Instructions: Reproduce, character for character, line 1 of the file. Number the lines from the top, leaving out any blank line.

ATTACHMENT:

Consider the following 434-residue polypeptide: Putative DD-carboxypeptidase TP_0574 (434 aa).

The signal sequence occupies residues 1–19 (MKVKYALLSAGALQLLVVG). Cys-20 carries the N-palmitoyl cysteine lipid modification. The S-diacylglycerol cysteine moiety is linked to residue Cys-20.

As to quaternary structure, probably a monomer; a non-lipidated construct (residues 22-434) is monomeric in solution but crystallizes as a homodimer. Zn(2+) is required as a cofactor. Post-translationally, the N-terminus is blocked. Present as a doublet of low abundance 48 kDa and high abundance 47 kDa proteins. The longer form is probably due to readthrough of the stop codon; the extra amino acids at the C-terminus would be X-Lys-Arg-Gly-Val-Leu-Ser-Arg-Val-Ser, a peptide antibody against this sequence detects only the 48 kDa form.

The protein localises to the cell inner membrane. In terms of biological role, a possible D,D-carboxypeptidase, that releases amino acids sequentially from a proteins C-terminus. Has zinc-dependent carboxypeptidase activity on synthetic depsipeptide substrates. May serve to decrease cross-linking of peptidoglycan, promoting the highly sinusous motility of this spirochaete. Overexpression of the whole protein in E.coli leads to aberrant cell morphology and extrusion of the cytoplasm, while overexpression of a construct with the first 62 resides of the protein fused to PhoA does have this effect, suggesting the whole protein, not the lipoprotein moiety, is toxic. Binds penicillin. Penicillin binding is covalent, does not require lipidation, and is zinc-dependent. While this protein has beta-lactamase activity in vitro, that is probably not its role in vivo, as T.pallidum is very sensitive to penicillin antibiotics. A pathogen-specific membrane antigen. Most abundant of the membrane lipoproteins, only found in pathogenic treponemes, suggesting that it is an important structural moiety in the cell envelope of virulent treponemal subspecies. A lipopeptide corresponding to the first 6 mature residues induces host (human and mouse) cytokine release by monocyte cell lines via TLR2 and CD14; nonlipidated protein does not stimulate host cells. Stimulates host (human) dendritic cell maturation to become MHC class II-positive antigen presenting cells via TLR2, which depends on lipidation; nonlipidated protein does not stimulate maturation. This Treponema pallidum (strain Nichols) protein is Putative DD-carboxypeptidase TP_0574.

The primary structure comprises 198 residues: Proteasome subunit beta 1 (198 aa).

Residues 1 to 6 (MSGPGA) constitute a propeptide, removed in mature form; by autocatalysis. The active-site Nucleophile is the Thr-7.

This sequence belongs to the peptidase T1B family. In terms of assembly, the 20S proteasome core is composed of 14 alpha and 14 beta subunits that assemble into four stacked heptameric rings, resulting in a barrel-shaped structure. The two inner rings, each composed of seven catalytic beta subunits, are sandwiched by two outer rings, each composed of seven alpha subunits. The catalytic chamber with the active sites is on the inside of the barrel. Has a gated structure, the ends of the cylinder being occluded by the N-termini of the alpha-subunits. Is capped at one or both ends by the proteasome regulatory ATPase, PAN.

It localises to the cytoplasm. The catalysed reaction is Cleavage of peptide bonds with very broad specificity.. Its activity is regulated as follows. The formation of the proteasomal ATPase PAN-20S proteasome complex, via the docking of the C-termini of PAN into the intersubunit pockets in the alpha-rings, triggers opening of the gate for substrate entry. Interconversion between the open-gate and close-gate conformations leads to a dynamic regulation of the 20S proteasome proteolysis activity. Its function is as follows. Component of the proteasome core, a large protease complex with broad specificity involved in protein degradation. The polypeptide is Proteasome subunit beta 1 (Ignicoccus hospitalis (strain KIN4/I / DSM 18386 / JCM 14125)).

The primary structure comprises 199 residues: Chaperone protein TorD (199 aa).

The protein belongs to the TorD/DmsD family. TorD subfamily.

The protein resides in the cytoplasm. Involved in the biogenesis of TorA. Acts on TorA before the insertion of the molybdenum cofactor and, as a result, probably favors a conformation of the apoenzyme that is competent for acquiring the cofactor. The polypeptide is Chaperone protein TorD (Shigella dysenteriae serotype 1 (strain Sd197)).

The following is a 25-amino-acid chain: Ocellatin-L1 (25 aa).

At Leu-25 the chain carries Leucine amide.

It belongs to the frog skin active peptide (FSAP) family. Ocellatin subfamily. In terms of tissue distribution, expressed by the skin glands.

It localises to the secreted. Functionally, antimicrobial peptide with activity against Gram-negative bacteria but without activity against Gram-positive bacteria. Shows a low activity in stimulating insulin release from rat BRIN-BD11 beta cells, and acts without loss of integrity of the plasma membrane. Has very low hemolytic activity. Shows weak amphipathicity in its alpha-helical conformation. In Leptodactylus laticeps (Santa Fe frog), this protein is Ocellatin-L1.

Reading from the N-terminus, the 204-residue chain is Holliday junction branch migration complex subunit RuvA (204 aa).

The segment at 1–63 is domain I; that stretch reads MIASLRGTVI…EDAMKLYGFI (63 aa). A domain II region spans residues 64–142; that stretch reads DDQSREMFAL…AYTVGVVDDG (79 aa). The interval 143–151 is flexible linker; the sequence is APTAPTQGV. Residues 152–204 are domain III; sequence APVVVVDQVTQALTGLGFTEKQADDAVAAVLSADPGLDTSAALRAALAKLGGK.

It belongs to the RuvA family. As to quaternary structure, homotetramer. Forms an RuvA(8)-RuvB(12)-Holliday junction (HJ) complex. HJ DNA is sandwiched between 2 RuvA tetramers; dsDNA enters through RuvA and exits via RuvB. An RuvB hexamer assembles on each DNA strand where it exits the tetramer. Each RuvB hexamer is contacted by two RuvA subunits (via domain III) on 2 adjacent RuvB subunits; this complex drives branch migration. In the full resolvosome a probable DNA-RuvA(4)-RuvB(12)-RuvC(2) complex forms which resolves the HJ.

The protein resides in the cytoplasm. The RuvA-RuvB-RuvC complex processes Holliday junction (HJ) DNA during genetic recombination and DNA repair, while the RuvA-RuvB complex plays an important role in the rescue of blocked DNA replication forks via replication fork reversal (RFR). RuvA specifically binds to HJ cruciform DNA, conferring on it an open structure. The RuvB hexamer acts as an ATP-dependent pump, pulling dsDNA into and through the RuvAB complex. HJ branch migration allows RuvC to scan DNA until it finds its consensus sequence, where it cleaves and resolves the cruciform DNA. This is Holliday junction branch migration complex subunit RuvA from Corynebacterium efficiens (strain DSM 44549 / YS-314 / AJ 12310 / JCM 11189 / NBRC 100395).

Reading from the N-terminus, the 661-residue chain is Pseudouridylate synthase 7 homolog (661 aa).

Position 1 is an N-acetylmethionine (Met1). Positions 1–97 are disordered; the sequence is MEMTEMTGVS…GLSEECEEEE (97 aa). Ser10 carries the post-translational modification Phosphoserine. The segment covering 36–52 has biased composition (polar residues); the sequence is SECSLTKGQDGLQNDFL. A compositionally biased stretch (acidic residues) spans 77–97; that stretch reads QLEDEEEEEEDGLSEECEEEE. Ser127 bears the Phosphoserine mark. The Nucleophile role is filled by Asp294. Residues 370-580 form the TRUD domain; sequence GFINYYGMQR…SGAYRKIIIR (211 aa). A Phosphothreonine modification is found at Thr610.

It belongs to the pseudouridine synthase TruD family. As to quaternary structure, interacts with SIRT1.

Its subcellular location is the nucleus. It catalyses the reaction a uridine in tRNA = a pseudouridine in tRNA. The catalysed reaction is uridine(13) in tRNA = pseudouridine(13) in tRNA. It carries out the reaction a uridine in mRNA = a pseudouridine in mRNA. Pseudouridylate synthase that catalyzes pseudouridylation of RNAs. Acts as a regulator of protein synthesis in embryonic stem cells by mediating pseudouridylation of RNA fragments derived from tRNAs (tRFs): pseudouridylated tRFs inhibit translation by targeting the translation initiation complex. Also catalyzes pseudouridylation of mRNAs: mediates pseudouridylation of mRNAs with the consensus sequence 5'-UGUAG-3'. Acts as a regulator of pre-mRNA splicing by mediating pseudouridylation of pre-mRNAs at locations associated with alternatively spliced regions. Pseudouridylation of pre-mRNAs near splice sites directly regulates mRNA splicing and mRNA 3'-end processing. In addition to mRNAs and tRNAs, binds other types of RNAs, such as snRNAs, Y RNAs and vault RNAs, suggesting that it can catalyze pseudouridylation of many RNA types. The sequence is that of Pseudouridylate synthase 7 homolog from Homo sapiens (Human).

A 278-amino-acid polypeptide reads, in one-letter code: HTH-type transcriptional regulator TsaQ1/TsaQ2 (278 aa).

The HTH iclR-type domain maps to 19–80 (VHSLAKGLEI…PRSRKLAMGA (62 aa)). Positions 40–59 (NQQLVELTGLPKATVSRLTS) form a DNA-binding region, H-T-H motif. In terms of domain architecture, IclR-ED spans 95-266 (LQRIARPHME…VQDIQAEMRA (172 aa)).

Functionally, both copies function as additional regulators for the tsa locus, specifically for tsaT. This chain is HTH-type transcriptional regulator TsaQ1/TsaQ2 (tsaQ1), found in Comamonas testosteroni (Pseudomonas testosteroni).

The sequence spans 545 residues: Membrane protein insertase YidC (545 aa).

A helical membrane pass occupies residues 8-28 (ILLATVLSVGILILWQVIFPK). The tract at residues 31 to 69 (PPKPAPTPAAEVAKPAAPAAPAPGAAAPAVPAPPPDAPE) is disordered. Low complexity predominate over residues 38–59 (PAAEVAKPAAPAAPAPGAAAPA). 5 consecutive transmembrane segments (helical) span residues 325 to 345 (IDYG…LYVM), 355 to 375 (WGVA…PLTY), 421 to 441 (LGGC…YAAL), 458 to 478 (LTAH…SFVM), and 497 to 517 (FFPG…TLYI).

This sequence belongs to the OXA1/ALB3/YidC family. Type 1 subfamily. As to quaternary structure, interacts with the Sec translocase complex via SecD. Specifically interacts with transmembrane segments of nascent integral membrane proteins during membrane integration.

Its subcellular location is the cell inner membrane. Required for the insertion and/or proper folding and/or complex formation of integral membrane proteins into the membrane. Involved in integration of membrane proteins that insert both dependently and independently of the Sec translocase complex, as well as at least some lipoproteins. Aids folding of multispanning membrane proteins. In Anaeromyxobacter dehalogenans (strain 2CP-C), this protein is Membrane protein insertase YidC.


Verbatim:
Consider the following 434-residue polypeptide: Putative DD-carboxypeptidase TP_0574 (434 aa).